The second wave of Covid-19 in India calls for a greater humanitarian effort that can help to restore the post-Covid ordinary life everyone is craving. Bharti Kher and Subodh Gupta have dedicated their artistic endeavors to help covid relief operations across India. A series of nine signature artworks exploring the objects and rituals of ordinary life are on sale from 1 June 2021. The artists hope to raise INR 1 crore towards sustainable long-term aid and donate 100% sale proceeds to Hemkunt Foundation and Goonj in support of their relief efforts.
People have suffered immensely during the last few months and have endured the loss of lives of loved ones on a large scale. Bharti says, “Watching the past few weeks unfold in India has been traumatic for every family. Almost all of us have been touched in one way or another by the unprecedented scale of the second Covid wave in India. So, we decided to help in the way that we could as artists.”
Bharti Kher’s series of artwork called ‘A Small World Together’ uses collages bindis of different colors, shapes, and sizes onto existing world maps. These maps invoke a sense of global connectivity, collective, and patterns of movements addressing a larger issue of the ongoing crisis and broader humanity. She says, “We are one civilization, one species, and one planet. Fighting one virus that we can’t see with the naked eye, that can be killed by soap and water on your skin but travels through the air like the wind. It has made us think about how we breathe, who we touch, how we as people interact.” The artworks visually address a sense of anxiety in the viewer by knowingly distorting and transforming certain aesthetics of the crisis, wherein metrics are presented through graphic dots, lines, and colour-coding of places.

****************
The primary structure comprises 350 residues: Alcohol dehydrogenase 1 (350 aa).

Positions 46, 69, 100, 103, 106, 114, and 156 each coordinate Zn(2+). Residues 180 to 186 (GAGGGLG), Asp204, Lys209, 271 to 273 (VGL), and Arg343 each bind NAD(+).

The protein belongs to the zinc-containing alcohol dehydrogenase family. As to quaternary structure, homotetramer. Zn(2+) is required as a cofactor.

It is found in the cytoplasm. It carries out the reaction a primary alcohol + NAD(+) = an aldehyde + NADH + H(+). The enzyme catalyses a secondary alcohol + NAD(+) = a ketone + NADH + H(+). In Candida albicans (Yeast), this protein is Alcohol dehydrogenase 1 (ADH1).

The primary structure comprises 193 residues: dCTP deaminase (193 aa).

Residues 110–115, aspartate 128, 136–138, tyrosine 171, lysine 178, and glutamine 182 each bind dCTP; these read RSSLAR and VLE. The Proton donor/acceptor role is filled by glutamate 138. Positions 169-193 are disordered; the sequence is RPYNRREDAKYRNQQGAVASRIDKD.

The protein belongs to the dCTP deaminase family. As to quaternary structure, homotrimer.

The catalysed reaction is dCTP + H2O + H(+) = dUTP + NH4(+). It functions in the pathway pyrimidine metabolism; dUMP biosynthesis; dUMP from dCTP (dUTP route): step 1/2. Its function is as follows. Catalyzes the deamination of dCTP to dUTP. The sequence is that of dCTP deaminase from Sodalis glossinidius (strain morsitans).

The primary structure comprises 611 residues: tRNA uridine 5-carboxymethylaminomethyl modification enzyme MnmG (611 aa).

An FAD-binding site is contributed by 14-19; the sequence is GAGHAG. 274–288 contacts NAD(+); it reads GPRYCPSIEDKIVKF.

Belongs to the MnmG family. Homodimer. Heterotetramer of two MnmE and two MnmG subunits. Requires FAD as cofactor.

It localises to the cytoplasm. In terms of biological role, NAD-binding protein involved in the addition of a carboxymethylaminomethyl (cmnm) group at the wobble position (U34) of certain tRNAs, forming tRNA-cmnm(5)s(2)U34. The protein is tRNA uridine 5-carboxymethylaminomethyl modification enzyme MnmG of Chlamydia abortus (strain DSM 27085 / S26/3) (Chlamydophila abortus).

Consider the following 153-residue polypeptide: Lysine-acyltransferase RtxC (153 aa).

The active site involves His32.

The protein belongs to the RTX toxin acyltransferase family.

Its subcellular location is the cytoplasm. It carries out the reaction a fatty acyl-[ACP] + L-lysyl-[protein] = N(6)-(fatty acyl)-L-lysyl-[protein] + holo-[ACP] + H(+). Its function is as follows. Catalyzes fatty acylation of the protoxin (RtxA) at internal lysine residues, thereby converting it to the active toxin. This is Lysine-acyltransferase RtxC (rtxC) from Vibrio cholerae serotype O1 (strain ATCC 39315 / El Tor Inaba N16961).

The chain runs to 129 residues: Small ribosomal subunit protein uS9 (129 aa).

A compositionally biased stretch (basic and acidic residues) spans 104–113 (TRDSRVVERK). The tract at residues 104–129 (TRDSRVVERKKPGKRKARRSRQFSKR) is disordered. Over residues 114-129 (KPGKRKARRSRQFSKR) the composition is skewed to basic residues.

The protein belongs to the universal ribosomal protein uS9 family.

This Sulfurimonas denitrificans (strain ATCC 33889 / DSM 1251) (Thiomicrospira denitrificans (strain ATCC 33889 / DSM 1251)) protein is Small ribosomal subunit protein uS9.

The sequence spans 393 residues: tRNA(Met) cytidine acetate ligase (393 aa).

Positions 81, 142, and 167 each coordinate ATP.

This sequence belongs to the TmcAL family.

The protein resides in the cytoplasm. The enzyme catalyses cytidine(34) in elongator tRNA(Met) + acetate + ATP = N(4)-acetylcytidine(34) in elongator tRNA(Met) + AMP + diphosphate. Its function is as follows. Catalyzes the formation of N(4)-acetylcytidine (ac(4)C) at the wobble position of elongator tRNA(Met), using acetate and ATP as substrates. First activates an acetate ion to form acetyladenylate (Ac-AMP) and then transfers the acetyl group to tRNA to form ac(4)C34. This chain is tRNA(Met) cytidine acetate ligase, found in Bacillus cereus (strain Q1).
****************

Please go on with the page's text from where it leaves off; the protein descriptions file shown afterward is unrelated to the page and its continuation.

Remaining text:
Considering the urgency of the Covid crisis and the need to restore ordinary life, Gupta says “Art can’t change the world on its own but it can make it a kinder and more human place to live in. Our works are both witness to and a celebration of the value of the ordinary and everyday markers of human habit and daily ritual. In our small way, we just wanted to help in this huge humanitarian effort that brings us all closer together in the spirit of sharing”
Gupta’s works comment on the mundanity of kitchen utensils, creating a dialogue between the functional and humble elements in our domestic lives, which have taken on even greater importance through lockdowns and the centralization of home as a symbiotic space. The raw brush strokes on linen evoke the sounds and smell of his late mother’s kitchen in Bihar, quietly capturing the essence of cooking on the ground, always close to the earth. His artwork, ‘A Bouquet of Flowers’ reinterprets the ordinarily short lifespan of flowers in stainless steel, while the paintings ‘My Village I and II’ engage in the genre of rural still life.
Artworks by Bharti Kher.
Arworks by Subodh Gupta.
To explore and buy the artworks visit: www.pledgebybhartiandsubodh.com